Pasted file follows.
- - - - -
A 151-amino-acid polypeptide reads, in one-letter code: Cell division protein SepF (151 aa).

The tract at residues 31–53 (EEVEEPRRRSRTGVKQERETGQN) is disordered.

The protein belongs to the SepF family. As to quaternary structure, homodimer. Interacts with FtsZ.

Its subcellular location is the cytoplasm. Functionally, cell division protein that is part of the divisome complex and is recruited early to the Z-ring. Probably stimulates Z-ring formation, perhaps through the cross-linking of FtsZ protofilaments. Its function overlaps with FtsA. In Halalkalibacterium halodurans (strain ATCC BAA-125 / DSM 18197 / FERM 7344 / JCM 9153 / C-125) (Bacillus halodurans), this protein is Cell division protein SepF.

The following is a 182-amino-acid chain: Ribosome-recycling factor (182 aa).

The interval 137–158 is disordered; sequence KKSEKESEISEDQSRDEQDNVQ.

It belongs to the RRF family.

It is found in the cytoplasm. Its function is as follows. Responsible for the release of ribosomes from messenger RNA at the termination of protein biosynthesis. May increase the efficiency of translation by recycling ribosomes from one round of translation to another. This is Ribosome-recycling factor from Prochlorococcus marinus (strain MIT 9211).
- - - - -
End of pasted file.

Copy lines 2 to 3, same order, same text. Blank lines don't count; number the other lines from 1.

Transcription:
The tract at residues 31–53 (EEVEEPRRRSRTGVKQERETGQN) is disordered.

The protein belongs to the SepF family. As to quaternary structure, homodimer. Interacts with FtsZ.